What Does New Jersey’s Marriage Defeat Mean? Screw the Legislature. It’s Time to Take to the Courts

Sure, New Jersey’s gays are pretty devastated over yesterday’s nail-in-the-coffin vote from state senators, which killed any chance of marriage equality coming to the Garden State via vote. But did you know that Jersey’s legislature fail is actually a WIN for trying to secure marriage in the courts?

It’s sort of a hefty argument, but we see where columnist Charles Stile is coming from. By failing to get the bill passed, New Jersey wasn’t sending the message that gays deserve to be treated unfairly; it sent the message that the strategy of securing individual votes from state lawmakers is, most often, destined to fail.

But that’s another way of saying the fix needs fixing. Or put another way, gay couples continue to face discrimination despite the civil union law, which was supposed to confer the same legal rights and benefits on gay couples that heterosexual couples get through a civil marriage.

The 2006 court decision, which led to the civil union law, punted on the question of marriage and said it was for the Legislature to decide.

Well, the Democratic process has, for all intents and purposes, run its course. That makes the tally sheet of Thursday’s vote an important document: It puts a final stamp on a legislative process that failed to comply with the court order. Gay marriage advocates believe the court will be more likely to answer the question of “marriage” instead of deferring to the Legislature.

“Along the way, a lot of folks asked, well if there is a shot that you might lose, why would you call for a vote today?” said Steven Goldstein, director of Garden State Equality, the chief group lobbying for the bill. “The answer is … that there is conclusive proof that the legislative process has been exhausted. And the Legislature failed its state constitutional duty to provide equal protection under the law.”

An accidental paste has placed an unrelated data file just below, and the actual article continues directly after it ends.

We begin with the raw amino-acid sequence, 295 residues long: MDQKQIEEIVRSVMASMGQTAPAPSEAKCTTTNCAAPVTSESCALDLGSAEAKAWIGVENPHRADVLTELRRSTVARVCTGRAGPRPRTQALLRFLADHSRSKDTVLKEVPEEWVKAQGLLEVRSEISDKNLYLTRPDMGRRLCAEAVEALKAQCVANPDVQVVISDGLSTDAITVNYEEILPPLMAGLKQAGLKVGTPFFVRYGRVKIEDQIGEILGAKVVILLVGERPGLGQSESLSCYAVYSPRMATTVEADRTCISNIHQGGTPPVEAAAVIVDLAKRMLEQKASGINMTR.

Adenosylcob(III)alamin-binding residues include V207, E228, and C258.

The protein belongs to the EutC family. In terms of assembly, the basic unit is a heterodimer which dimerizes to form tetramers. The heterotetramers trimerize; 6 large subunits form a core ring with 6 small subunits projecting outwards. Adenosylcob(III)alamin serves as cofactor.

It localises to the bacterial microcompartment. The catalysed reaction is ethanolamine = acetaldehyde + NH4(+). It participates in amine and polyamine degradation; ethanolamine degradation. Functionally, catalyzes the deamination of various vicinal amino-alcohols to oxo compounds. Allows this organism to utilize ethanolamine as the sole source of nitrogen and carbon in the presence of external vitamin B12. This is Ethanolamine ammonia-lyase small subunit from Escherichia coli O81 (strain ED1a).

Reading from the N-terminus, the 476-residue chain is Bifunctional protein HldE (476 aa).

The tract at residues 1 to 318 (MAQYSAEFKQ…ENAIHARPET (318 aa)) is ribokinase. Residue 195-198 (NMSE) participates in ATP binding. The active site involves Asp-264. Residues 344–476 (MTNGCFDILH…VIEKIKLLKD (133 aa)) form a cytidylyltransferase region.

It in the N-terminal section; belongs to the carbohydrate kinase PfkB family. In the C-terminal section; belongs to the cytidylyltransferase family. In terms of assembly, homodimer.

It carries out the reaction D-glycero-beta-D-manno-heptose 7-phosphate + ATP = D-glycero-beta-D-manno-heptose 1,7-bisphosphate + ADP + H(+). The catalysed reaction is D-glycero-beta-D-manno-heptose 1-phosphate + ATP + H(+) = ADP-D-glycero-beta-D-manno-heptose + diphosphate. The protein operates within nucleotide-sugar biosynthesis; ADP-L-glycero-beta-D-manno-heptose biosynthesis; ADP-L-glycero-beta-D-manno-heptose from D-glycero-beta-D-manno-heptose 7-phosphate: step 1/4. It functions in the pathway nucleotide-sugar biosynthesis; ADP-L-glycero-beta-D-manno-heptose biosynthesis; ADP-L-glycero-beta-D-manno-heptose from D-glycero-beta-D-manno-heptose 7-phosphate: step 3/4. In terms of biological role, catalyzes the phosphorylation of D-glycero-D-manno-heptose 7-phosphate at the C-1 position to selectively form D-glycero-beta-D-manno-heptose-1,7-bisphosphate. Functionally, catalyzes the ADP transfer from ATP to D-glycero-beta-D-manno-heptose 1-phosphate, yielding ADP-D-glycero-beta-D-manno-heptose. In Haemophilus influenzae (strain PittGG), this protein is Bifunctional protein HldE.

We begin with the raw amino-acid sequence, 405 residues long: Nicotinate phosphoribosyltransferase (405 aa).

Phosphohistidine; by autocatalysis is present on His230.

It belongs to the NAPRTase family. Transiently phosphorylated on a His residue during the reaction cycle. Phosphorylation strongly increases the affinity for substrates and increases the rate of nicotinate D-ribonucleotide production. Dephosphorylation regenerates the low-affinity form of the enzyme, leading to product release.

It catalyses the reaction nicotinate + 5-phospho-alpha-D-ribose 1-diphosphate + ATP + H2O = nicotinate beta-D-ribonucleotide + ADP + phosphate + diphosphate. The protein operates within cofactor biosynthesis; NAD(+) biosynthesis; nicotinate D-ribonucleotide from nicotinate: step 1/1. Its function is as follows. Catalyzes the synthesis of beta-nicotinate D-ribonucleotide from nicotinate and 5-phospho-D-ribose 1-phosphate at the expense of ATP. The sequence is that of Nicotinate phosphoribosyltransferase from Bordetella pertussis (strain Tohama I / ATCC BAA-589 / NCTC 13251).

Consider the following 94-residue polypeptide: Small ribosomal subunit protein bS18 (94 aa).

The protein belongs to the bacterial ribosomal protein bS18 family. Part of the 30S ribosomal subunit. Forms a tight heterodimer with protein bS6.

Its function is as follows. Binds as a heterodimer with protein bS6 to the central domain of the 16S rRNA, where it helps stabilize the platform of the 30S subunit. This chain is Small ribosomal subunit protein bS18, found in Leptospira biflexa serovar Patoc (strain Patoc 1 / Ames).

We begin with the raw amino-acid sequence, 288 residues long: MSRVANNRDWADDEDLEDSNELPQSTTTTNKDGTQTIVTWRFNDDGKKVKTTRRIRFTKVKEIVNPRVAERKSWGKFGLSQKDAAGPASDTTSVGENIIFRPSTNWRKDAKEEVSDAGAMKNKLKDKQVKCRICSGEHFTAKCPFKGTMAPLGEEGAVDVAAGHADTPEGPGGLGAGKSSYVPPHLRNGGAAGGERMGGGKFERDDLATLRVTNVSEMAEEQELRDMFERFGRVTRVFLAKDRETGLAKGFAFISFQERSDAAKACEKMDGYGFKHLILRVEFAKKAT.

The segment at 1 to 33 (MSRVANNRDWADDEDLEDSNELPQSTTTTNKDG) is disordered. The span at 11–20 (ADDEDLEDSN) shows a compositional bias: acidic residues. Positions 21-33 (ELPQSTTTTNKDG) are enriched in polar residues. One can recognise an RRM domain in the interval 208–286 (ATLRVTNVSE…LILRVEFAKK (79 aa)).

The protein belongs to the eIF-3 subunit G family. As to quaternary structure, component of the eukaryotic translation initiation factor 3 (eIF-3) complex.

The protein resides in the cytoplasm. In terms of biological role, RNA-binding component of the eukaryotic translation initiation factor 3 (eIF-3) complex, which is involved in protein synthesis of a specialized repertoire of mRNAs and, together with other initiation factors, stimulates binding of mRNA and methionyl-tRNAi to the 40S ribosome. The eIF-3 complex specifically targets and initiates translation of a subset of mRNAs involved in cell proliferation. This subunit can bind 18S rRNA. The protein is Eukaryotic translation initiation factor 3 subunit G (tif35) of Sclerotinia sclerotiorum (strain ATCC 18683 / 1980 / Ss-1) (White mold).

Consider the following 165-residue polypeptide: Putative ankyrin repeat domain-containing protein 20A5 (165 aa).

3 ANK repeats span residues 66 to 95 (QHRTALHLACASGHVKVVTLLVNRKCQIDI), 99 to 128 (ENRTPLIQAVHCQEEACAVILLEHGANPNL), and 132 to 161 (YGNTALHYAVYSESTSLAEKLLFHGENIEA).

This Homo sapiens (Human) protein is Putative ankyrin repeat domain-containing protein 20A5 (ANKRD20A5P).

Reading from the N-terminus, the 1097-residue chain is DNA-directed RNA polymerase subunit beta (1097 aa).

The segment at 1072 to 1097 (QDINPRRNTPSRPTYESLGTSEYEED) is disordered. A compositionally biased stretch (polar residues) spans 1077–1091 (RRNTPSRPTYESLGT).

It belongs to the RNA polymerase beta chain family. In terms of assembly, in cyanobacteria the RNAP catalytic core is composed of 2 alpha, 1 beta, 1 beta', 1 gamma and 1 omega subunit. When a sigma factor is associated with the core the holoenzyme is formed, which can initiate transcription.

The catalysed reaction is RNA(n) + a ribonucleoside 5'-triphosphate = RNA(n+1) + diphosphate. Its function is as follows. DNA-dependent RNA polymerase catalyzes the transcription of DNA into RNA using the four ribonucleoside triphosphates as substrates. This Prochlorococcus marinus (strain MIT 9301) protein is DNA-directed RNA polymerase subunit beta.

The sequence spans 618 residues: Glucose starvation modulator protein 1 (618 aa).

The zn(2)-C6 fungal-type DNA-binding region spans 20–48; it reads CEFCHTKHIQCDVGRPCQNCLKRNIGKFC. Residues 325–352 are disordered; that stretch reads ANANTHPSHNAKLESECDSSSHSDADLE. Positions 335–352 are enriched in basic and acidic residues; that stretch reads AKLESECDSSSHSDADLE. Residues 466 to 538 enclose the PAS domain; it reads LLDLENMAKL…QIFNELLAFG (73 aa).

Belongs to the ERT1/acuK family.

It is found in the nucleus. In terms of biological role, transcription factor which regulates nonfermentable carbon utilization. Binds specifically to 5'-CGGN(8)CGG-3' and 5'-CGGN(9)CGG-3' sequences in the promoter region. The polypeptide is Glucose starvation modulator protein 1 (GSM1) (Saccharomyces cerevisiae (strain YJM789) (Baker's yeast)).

Another round in the court is an uncertain trek, but it’s clear that the Legislature is no longer an option. The new Legislature, which is seated next Tuesday, is not likely to take up the cause knowing that Republican Governor-elect Chris Christie has vowed to veto the measure.

Stile might as well be talking about all state legislatures here.

Worth pointing out: Almost without fail, the legislative strategy has been the favored one by Gay Inc. groups and state-based equality organizations. This methodology worked in Vermont and New Hampshire; it almost worked in Maine. Connecticut, Iowa, and Massachusetts all owe their victories to the courts. What state legislatures have been skilled at doing, meanwhile, is passing laws that explicitly ban gay marriage. That’s not exactly how we want things to keep going.

Then if we’re going to start relying on the courts to secure freedoms from discrimination, how fun, then, that the federal Prop 8 trial Perry v. Schwarzenegger kicks off Monday. And not a moment too soon.

(Pictured: New Jersey State Sen. Nia Gill, who is The Awesome)